Is there any more iconic movie scene than a scrappy gang of kids on bikes bombing down the dirt road from The Goonies house? Maybe Audrey Hepburn and George Peppard lingering on the stoop of a New York City duplex in Breakfast at Tiffany’s? Or what about the over-the-top wedding of Annie Banks on her family’s front lawn in Father of the Bride? With awards season drawing near — and many of our favorite films celebrating anniversaries — Trulia decided to dig into the true cost of six homes featured on the big screen.
So whether you’re a dreamer in love with Noah’s epic remodeling project from The Notebook or a Tim Burton fan obsessed with the creepy pastel neighborhood from Edward Scissorhands (houses painted hues described by production designer Bo Welch as “sea-foam green, dirty flesh, butter, and dirty blue”), find your favorite famous movie scene below — and then weigh your nostalgia with the associated real estate value of the homes on today’s market.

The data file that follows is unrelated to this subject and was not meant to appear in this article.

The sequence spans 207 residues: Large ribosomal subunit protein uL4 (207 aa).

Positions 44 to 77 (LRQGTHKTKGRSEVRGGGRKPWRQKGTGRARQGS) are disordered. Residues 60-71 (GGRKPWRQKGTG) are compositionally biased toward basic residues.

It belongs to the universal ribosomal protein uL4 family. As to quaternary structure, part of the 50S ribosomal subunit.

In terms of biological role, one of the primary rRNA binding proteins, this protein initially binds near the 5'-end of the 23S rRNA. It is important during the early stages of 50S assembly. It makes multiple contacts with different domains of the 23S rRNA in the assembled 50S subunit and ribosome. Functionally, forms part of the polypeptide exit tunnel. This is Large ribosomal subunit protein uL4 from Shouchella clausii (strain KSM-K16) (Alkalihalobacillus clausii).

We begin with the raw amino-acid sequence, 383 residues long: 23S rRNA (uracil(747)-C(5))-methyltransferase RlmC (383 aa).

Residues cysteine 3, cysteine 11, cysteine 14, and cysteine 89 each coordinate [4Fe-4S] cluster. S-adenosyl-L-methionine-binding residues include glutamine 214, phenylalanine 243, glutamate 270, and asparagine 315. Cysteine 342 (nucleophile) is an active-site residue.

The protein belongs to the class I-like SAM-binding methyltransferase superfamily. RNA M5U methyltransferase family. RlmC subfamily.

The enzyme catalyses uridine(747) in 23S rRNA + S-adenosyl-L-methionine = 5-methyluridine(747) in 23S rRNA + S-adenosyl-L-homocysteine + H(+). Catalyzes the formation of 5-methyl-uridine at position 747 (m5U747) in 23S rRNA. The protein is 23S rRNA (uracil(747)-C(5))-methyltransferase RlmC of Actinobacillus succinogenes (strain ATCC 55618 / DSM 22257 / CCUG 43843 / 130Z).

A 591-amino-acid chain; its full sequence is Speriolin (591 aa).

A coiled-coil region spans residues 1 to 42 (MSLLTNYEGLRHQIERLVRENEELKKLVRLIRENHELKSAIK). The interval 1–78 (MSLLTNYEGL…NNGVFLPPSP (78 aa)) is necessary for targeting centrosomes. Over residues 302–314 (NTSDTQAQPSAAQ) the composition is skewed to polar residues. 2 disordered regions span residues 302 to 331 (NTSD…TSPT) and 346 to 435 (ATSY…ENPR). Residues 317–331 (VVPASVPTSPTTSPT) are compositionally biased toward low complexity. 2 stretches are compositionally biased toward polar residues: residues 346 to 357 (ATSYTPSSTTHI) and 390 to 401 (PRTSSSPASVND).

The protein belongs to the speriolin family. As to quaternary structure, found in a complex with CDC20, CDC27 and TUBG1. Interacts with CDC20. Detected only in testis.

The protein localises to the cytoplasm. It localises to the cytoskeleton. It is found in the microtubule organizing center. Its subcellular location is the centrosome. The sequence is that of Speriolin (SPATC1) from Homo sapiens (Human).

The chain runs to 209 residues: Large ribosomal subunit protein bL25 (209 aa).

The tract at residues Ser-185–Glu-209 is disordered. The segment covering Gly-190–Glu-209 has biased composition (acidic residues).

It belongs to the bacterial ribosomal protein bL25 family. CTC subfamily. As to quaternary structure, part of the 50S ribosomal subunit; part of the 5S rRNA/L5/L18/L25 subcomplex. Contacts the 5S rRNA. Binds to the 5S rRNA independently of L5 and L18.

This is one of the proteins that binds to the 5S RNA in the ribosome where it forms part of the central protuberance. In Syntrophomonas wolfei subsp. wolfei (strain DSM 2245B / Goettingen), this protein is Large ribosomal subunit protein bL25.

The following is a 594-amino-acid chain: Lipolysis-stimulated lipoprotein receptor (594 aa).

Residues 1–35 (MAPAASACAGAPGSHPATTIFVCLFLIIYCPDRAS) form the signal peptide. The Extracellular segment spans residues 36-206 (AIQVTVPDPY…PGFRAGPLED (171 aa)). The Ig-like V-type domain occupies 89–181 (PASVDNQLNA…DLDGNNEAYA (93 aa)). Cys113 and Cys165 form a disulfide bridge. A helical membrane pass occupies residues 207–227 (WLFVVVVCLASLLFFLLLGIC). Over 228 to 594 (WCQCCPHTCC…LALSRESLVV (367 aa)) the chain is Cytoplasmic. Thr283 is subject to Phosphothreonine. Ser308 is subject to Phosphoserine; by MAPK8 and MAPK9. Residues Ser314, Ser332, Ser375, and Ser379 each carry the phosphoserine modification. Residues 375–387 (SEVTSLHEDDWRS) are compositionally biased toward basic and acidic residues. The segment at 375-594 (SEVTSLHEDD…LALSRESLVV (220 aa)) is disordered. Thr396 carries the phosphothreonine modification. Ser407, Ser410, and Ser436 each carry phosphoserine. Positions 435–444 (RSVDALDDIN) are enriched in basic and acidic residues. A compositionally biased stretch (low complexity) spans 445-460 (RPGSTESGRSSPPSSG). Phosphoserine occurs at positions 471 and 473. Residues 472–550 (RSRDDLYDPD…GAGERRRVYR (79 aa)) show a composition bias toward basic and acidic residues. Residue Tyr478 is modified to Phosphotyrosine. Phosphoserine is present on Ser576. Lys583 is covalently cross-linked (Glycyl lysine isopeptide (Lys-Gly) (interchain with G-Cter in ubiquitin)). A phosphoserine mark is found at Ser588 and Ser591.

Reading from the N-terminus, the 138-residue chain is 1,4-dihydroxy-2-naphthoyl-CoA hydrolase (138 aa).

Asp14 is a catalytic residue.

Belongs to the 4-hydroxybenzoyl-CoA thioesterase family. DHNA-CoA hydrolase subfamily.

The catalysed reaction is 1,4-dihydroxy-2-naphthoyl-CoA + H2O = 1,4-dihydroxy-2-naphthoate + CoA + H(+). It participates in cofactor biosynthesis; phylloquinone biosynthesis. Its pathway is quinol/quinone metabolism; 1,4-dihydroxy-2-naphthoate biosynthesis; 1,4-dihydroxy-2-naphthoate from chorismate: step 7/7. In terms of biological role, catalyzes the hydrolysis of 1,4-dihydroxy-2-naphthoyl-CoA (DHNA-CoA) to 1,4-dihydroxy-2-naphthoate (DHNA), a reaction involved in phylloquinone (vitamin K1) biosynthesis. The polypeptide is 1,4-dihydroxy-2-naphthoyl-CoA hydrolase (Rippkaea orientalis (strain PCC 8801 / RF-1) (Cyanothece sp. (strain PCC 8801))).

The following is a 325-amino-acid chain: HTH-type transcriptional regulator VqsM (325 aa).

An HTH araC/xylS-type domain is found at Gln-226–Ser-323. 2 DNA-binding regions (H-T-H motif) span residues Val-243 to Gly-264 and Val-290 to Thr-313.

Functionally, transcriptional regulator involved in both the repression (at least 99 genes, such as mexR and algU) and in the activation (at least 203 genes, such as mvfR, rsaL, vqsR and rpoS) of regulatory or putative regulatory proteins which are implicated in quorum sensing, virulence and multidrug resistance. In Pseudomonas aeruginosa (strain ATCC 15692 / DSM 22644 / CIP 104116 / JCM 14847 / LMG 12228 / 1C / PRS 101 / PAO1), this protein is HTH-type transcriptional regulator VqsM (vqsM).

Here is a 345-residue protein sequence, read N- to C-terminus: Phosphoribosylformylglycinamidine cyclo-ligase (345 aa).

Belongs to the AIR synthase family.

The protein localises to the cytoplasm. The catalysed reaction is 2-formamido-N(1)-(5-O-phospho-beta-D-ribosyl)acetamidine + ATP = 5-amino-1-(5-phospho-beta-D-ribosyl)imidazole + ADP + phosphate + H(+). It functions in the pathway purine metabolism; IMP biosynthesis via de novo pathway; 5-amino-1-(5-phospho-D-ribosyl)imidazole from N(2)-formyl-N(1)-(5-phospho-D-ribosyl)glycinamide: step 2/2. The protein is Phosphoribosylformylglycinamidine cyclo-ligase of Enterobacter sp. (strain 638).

- The Upper East Side duplex featured in Breakfast at Tiffany’s recently sold for $7.4 million, well above the median sales price for the New York City neighborhood.
- Believe it or not, the entire Lutz, FL, neighborhood featured in Edward Scissorhands was repainted in pastel hues to realize director Tim Burton’s vision. (The movie helped boost the Tampa Bay, FL, area economy by more than $4 million during filming.)
- The Pasadena, CA, home featured in the 1991 Father of the Bride remake hosted a real-life wedding; the current owners were married there just 10 months after moving in. (There were no swans present, though.)
- The Goonies house featured in the film is located in Astoria, OR — other notable films shot in the seaside Oregon town include Free Willy and Kindergarten Cop.
- The Notebook house, known off-screen as “Martin’s Point Plantation,” is located on Wadmalaw Island, SC. In today’s market, it would be valued at $589,000.
- The houseboat featured in Sleepless in Seattle can be found floating on Lake Union, which anchors a neighborhood just north of downtown Seattle, WA.